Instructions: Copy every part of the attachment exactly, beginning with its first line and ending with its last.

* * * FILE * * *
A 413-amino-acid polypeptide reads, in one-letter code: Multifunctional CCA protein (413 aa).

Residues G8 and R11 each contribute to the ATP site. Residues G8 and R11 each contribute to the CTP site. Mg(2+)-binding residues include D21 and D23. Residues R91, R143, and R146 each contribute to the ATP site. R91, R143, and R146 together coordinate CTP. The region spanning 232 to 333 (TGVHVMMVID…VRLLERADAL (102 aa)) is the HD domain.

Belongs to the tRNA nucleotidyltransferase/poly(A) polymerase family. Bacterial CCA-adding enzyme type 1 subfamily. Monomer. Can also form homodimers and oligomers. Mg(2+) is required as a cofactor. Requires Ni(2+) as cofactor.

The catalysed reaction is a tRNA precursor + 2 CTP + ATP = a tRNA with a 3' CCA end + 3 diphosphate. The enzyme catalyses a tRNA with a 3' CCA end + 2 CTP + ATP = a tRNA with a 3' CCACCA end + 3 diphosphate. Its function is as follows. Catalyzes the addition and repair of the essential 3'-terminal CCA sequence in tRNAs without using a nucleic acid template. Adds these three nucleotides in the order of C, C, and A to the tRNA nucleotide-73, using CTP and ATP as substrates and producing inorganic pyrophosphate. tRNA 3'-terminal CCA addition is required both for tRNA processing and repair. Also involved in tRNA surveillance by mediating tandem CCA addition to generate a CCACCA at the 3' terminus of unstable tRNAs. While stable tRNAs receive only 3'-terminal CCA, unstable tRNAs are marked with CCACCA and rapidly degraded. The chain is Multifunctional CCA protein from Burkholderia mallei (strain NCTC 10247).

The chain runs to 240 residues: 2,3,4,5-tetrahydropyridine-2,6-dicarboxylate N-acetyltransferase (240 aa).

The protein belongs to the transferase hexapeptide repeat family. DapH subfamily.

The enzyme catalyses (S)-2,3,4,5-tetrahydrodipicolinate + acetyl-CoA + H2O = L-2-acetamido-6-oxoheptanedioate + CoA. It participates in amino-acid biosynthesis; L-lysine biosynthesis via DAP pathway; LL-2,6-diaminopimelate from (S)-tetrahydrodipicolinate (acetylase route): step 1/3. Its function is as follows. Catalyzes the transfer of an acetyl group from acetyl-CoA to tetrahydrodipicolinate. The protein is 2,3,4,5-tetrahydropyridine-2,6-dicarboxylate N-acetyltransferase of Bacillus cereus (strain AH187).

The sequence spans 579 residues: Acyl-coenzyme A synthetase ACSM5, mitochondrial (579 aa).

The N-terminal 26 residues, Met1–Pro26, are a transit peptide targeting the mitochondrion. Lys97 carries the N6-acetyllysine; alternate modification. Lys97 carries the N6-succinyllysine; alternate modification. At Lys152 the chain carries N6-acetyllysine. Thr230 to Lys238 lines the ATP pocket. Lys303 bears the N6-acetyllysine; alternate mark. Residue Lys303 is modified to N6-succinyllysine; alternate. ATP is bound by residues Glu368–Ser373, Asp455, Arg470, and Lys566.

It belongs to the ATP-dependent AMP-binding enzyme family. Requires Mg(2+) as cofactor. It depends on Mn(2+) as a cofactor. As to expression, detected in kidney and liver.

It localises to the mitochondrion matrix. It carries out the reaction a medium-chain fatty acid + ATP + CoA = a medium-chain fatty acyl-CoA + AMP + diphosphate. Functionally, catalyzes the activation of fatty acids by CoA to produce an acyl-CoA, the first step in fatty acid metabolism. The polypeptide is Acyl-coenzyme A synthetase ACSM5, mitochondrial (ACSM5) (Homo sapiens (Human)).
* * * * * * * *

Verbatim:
A 413-amino-acid polypeptide reads, in one-letter code: Multifunctional CCA protein (413 aa).

Residues G8 and R11 each contribute to the ATP site. Residues G8 and R11 each contribute to the CTP site. Mg(2+)-binding residues include D21 and D23. Residues R91, R143, and R146 each contribute to the ATP site. R91, R143, and R146 together coordinate CTP. The region spanning 232 to 333 (TGVHVMMVID…VRLLERADAL (102 aa)) is the HD domain.

Belongs to the tRNA nucleotidyltransferase/poly(A) polymerase family. Bacterial CCA-adding enzyme type 1 subfamily. Monomer. Can also form homodimers and oligomers. Mg(2+) is required as a cofactor. Requires Ni(2+) as cofactor.

The catalysed reaction is a tRNA precursor + 2 CTP + ATP = a tRNA with a 3' CCA end + 3 diphosphate. The enzyme catalyses a tRNA with a 3' CCA end + 2 CTP + ATP = a tRNA with a 3' CCACCA end + 3 diphosphate. Its function is as follows. Catalyzes the addition and repair of the essential 3'-terminal CCA sequence in tRNAs without using a nucleic acid template. Adds these three nucleotides in the order of C, C, and A to the tRNA nucleotide-73, using CTP and ATP as substrates and producing inorganic pyrophosphate. tRNA 3'-terminal CCA addition is required both for tRNA processing and repair. Also involved in tRNA surveillance by mediating tandem CCA addition to generate a CCACCA at the 3' terminus of unstable tRNAs. While stable tRNAs receive only 3'-terminal CCA, unstable tRNAs are marked with CCACCA and rapidly degraded. The chain is Multifunctional CCA protein from Burkholderia mallei (strain NCTC 10247).

The chain runs to 240 residues: 2,3,4,5-tetrahydropyridine-2,6-dicarboxylate N-acetyltransferase (240 aa).

The protein belongs to the transferase hexapeptide repeat family. DapH subfamily.

The enzyme catalyses (S)-2,3,4,5-tetrahydrodipicolinate + acetyl-CoA + H2O = L-2-acetamido-6-oxoheptanedioate + CoA. It participates in amino-acid biosynthesis; L-lysine biosynthesis via DAP pathway; LL-2,6-diaminopimelate from (S)-tetrahydrodipicolinate (acetylase route): step 1/3. Its function is as follows. Catalyzes the transfer of an acetyl group from acetyl-CoA to tetrahydrodipicolinate. The protein is 2,3,4,5-tetrahydropyridine-2,6-dicarboxylate N-acetyltransferase of Bacillus cereus (strain AH187).

The sequence spans 579 residues: Acyl-coenzyme A synthetase ACSM5, mitochondrial (579 aa).

The N-terminal 26 residues, Met1–Pro26, are a transit peptide targeting the mitochondrion. Lys97 carries the N6-acetyllysine; alternate modification. Lys97 carries the N6-succinyllysine; alternate modification. At Lys152 the chain carries N6-acetyllysine. Thr230 to Lys238 lines the ATP pocket. Lys303 bears the N6-acetyllysine; alternate mark. Residue Lys303 is modified to N6-succinyllysine; alternate. ATP is bound by residues Glu368–Ser373, Asp455, Arg470, and Lys566.

It belongs to the ATP-dependent AMP-binding enzyme family. Requires Mg(2+) as cofactor. It depends on Mn(2+) as a cofactor. As to expression, detected in kidney and liver.

It localises to the mitochondrion matrix. It carries out the reaction a medium-chain fatty acid + ATP + CoA = a medium-chain fatty acyl-CoA + AMP + diphosphate. Functionally, catalyzes the activation of fatty acids by CoA to produce an acyl-CoA, the first step in fatty acid metabolism. The polypeptide is Acyl-coenzyme A synthetase ACSM5, mitochondrial (ACSM5) (Homo sapiens (Human)).